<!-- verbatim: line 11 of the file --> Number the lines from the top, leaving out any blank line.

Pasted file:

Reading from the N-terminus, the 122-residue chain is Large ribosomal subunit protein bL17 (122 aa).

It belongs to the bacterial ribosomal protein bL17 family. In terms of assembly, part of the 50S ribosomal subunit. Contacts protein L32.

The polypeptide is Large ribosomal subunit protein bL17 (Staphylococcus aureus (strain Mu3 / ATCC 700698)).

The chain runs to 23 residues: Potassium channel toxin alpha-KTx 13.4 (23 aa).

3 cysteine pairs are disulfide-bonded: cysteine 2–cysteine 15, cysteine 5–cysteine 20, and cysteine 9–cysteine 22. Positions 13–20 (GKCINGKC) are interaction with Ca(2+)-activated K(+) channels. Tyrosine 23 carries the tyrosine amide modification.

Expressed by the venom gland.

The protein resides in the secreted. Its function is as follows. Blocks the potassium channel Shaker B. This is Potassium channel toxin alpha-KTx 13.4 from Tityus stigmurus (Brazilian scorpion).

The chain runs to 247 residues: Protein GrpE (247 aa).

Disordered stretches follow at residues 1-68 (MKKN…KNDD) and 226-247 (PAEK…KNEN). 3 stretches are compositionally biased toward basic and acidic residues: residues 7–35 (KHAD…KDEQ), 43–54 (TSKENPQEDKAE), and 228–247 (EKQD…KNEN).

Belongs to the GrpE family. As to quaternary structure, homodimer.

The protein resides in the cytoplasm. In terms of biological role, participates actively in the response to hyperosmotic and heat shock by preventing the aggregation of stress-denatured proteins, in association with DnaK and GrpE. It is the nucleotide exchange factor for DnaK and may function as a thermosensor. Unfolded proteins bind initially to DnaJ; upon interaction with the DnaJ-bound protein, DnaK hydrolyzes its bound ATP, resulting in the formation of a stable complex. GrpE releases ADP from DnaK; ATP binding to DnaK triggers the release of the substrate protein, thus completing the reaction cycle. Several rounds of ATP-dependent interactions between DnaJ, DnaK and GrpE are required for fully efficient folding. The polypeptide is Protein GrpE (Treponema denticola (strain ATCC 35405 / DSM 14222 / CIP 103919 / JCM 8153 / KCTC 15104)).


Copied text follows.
The protein resides in the cytoplasm. In terms of biological role, participates actively in the response to hyperosmotic and heat shock by preventing the aggregation of stress-denatured proteins, in association with DnaK and GrpE. It is the nucleotide exchange factor for DnaK and may function as a thermosensor. Unfolded proteins bind initially to DnaJ; upon interaction with the DnaJ-bound protein, DnaK hydrolyzes its bound ATP, resulting in the formation of a stable complex. GrpE releases ADP from DnaK; ATP binding to DnaK triggers the release of the substrate protein, thus completing the reaction cycle. Several rounds of ATP-dependent interactions between DnaJ, DnaK and GrpE are required for fully efficient folding. The polypeptide is Protein GrpE (Treponema denticola (strain ATCC 35405 / DSM 14222 / CIP 103919 / JCM 8153 / KCTC 15104)).